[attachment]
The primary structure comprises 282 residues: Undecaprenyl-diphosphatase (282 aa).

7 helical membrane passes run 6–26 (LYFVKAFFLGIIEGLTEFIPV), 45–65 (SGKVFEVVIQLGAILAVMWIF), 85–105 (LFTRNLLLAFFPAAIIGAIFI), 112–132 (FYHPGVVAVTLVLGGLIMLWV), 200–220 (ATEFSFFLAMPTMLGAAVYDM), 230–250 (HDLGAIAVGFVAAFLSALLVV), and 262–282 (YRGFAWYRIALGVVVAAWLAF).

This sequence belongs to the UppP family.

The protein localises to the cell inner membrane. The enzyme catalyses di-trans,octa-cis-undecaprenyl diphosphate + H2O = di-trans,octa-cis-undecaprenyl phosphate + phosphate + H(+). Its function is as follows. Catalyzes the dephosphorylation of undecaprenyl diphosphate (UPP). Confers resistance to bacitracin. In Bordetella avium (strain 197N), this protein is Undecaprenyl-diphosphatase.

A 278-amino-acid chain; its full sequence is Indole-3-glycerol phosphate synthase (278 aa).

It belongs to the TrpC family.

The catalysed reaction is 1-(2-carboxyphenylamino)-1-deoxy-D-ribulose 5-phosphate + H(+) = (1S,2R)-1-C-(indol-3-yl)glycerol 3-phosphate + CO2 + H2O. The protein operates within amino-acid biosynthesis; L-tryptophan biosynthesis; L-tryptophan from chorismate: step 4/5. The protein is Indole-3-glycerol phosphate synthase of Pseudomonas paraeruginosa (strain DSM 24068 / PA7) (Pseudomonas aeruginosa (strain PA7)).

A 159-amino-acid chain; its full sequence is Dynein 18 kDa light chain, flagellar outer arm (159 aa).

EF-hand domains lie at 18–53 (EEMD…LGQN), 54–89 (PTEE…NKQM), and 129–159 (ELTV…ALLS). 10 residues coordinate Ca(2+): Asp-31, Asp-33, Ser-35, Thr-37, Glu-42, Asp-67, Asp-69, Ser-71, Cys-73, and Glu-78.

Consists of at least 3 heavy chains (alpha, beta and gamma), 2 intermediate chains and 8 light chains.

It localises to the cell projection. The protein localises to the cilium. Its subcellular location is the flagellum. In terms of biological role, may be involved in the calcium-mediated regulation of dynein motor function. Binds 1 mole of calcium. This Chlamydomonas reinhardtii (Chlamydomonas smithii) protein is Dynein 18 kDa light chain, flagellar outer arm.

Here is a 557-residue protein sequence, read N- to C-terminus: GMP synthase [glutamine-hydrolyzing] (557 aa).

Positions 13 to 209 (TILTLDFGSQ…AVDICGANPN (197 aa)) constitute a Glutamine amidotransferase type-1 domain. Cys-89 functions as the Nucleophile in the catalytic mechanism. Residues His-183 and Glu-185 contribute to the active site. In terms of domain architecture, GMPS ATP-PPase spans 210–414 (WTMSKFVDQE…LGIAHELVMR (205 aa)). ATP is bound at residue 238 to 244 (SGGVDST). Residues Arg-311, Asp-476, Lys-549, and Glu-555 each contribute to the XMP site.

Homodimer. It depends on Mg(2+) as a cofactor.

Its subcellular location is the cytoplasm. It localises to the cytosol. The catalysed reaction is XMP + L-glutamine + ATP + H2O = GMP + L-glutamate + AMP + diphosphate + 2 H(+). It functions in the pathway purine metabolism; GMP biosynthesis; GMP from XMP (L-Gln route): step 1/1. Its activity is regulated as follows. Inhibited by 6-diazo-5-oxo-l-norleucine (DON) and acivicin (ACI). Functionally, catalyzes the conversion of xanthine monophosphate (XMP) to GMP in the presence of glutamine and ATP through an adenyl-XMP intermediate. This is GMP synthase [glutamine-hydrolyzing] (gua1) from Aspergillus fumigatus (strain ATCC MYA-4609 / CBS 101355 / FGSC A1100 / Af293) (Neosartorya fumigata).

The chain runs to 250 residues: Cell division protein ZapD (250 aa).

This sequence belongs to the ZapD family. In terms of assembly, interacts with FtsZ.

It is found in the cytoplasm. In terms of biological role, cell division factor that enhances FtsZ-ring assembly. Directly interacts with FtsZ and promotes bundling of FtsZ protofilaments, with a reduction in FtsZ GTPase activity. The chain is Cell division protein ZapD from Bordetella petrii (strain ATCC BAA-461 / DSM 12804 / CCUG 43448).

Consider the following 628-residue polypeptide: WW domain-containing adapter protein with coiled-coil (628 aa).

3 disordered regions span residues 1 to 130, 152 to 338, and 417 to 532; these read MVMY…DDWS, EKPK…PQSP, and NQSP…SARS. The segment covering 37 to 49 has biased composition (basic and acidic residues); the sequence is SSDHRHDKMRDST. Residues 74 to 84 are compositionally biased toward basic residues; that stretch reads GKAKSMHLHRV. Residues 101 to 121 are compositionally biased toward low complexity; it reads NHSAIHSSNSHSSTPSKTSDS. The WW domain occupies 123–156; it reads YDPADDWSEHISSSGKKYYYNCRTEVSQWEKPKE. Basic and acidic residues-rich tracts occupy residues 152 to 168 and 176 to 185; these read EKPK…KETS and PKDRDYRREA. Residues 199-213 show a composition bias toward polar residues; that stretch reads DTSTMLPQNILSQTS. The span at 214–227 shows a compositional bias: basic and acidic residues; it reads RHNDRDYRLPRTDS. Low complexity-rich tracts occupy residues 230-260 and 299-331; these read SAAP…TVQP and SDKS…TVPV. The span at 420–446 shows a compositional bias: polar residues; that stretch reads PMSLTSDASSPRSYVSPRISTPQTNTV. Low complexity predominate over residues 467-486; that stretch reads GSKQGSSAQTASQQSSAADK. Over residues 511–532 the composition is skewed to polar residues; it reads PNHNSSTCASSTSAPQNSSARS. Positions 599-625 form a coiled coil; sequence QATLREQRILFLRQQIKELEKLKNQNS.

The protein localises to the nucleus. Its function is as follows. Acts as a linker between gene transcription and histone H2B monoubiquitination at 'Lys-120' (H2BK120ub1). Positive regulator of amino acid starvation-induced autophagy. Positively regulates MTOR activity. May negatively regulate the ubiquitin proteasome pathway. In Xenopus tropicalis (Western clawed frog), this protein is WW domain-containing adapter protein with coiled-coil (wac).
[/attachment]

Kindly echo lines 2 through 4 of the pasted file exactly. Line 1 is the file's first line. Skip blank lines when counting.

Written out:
7 helical membrane passes run 6–26 (LYFVKAFFLGIIEGLTEFIPV), 45–65 (SGKVFEVVIQLGAILAVMWIF), 85–105 (LFTRNLLLAFFPAAIIGAIFI), 112–132 (FYHPGVVAVTLVLGGLIMLWV), 200–220 (ATEFSFFLAMPTMLGAAVYDM), 230–250 (HDLGAIAVGFVAAFLSALLVV), and 262–282 (YRGFAWYRIALGVVVAAWLAF).

This sequence belongs to the UppP family.

The protein localises to the cell inner membrane. The enzyme catalyses di-trans,octa-cis-undecaprenyl diphosphate + H2O = di-trans,octa-cis-undecaprenyl phosphate + phosphate + H(+). Its function is as follows. Catalyzes the dephosphorylation of undecaprenyl diphosphate (UPP). Confers resistance to bacitracin. In Bordetella avium (strain 197N), this protein is Undecaprenyl-diphosphatase.